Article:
All the classic Werner Herzog ingredients are present in this entry into the Bavarian director's expansive non-fiction filmography, as he travels the globe with volcanologist Clive Oppenheimer in search of active volcanoes and the vibrant cultures surrounding them. There is danger, death, mysticism, and a robust exploration of strange zones in the human condition.
Volcanoes are the glue that binds the film together, the subject that gives a consistent narrative thread to follow, though the film detours into other areas, like the excavation of 60,000 year-old hominoid remains in the Ethiopian desert (the hottest place on Earth based on daily average temperatures), clips from North Korea showing inside the strange, off-kilter, hermetically-sealed society there, and the John Frum cargo cult of Tanna Island, Vanuatu in the South Pacific Ocean.
The film blends so many disparate cultures together through their connection to volcanoes that a bigger picture emerges, with the sum becoming greater than the parts. This is Herzog doing what he does best, illuminating the strangeness of humanity by picking a subject that is interesting in itself but more importantly, that allows him to examine a bunch of odd things around it.
We see an infectiously enthusiastic (and slightly off-kilter) archaeologist introduce us to the greatest fossil hunter in the world; a group of North Korean students singing in front of a mythical volcano as if part of a wartime propaganda film from the early 20th century; truly awe-inspiring clips of lava taken by a couple who were famous French volcanologists. Herzog not only has a talent for conceiving and executing stunning shots, but is preternaturally good at bringing out profoundly expressive and magical thinking in the people he interviews.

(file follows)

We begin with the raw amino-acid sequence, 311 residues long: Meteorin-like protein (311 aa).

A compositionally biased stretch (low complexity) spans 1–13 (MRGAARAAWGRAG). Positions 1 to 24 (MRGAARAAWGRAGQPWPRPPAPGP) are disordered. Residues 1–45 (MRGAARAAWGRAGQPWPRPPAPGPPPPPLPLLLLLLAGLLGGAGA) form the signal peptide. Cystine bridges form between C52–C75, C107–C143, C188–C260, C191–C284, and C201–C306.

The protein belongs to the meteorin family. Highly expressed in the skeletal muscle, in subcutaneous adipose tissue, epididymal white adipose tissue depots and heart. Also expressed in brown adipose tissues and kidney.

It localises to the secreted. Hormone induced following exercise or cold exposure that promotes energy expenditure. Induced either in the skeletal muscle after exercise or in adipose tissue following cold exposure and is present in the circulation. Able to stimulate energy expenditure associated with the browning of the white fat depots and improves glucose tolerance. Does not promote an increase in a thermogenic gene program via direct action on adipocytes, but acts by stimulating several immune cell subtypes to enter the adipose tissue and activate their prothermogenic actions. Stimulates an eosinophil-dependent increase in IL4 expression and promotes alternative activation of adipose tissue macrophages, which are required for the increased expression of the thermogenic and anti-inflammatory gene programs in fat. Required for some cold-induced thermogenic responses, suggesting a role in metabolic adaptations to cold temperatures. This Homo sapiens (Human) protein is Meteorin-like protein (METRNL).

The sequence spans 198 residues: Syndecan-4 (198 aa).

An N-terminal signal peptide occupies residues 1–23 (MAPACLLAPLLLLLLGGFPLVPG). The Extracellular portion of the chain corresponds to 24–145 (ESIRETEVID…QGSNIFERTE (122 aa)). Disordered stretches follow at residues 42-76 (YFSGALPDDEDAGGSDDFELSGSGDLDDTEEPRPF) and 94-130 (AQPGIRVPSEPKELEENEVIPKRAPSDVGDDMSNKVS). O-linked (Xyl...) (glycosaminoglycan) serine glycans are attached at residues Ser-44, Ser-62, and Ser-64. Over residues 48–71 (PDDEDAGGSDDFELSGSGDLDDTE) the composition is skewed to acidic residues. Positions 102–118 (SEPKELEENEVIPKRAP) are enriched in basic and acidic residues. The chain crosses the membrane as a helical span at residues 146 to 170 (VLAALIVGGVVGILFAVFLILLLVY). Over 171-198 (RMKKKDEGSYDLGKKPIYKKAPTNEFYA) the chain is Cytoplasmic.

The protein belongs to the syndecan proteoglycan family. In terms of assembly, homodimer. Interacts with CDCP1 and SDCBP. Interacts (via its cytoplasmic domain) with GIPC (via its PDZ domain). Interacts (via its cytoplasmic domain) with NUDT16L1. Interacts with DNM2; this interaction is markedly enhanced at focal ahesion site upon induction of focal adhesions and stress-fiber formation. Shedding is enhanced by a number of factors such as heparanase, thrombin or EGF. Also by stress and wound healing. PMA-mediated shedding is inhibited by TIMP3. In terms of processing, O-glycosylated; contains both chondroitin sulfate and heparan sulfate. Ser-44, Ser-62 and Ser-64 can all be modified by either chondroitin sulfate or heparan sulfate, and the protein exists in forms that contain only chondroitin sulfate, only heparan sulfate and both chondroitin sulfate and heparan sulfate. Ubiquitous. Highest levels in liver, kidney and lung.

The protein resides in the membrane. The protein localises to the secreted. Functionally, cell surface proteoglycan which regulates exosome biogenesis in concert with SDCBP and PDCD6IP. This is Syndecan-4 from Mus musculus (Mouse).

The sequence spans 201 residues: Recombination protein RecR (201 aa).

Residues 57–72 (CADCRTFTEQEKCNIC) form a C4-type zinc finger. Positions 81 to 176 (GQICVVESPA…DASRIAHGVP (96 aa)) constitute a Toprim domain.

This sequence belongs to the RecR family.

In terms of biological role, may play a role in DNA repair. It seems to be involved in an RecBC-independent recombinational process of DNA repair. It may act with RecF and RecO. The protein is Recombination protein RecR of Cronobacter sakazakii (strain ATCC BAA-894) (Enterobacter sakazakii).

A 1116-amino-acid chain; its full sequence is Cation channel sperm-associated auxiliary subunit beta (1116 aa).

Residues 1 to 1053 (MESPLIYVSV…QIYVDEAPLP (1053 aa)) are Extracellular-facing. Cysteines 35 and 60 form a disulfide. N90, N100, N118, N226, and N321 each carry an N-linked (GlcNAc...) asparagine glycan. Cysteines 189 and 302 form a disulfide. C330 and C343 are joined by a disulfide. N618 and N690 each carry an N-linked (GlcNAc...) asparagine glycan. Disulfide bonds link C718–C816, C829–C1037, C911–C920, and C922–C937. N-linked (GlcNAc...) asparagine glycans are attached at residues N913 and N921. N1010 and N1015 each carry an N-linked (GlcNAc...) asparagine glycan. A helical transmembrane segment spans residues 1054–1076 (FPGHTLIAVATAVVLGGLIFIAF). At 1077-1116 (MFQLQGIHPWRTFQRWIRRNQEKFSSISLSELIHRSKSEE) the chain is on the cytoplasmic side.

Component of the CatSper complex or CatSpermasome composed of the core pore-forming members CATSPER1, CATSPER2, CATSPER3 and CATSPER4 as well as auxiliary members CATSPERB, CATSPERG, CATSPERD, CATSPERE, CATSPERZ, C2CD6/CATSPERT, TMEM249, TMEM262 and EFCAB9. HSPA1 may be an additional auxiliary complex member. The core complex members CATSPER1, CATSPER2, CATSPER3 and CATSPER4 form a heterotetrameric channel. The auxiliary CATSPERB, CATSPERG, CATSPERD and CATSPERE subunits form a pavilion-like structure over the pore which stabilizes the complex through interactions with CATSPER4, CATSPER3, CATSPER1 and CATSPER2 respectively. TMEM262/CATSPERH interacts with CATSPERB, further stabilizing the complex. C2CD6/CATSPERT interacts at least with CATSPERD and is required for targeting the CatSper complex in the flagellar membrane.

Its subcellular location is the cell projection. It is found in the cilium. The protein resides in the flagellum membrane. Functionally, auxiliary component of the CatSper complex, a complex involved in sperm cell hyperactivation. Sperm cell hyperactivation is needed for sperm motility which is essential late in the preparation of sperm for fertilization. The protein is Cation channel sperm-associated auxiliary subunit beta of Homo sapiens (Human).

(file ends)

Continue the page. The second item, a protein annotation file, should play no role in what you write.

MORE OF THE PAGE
The volcano footage included is incredible, too. We visit Iceland, Indonesia, North Korea, and Ethiopia, including volcanoes that allow peering directly into the magma from their top. Stunning shots of lava flow and fortuitious eruptions are captured.
Herzog the director famously willing to take (somewhat calculated) risks in service to his art is alive here, too. An unexpected eruption is caught on camera in Indonesia, Mount Sinabung, while shooting from a prohibited zone. We are told a subsequent eruption days later killed seven people in the same spot they shot from.
The most effective scene for me, with the highest capacity to imprint itself on the mind, is of a village chief describing, mesmerized, his first encounter with an underground lava lake. His descriptions of seeing the firey lake of the volcano bookend the documentary, and conjure powerful otherwordly associations with lava. The chief explains that he thought he was seeing water, but the water was red, producing in him a perturbed state of mind about why there was water there, and why the water was red. He goes on to tell us that he has heard there are other volcanoes all around the world, and he believes that one day the fire of these volcanoes will destroy everything above the surface, melting the earth like water.
It is true that Herzog has made documentaries with wider appeal, that keep the viewer on edge more consistently, and that tackle more unusual subject matters. This film takes fairly long looks into the cultural and scientific side of things, and the pacing drops when it does. It takes sustained effort and interest in what is being shown to stay fully engaged at points. But that's OK.
Herzog has a naturally restrained, deliberate pace. He teases out subtle points of interest, and let's natural fascination flourish where it can, erupting in effortless amazement at a few key moments, but requiring the viewer to bring themselves into the film to stay engaged, too. In this way, Into The Inferno is unapologetically, majestically Herzog. It is a wonderful output from the filmmaking recipe the director has spent his life perfecting.
James Lanternman writes movie reviews, fiction, essays, and moonlit thoughts. Reach him at [email protected].